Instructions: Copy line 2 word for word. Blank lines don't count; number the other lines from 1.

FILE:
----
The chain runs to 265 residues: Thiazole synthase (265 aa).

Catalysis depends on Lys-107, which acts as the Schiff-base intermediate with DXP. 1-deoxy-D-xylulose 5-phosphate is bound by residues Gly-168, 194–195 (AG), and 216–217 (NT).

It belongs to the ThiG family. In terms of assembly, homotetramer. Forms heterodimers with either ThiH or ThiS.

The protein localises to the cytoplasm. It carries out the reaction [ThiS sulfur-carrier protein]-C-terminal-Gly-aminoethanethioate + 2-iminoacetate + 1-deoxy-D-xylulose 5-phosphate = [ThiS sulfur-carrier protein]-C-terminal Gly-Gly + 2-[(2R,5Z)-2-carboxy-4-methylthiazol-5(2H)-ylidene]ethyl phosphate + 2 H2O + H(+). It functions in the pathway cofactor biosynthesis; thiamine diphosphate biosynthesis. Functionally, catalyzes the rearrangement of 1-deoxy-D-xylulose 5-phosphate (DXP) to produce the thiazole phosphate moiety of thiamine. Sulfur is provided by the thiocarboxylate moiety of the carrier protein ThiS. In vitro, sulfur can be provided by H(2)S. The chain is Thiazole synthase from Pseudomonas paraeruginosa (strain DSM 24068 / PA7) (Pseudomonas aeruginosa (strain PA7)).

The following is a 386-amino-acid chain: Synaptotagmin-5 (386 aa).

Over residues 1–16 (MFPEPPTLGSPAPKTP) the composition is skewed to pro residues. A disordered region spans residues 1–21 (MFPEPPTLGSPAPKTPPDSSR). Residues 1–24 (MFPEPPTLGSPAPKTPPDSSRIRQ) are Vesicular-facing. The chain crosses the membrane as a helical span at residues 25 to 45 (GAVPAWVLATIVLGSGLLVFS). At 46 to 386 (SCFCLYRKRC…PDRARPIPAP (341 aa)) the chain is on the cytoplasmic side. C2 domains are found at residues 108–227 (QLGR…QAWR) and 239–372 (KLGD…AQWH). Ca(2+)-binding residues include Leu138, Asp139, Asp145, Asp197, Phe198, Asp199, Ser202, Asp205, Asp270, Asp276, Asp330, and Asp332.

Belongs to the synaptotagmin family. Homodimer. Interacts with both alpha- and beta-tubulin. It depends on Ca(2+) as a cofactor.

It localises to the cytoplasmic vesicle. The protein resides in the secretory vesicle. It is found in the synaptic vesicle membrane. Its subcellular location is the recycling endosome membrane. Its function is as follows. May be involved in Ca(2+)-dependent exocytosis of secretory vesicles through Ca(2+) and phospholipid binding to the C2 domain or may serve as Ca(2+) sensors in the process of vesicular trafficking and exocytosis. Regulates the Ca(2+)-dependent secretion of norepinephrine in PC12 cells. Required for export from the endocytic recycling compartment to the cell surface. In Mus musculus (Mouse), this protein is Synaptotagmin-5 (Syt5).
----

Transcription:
Catalysis depends on Lys-107, which acts as the Schiff-base intermediate with DXP. 1-deoxy-D-xylulose 5-phosphate is bound by residues Gly-168, 194–195 (AG), and 216–217 (NT).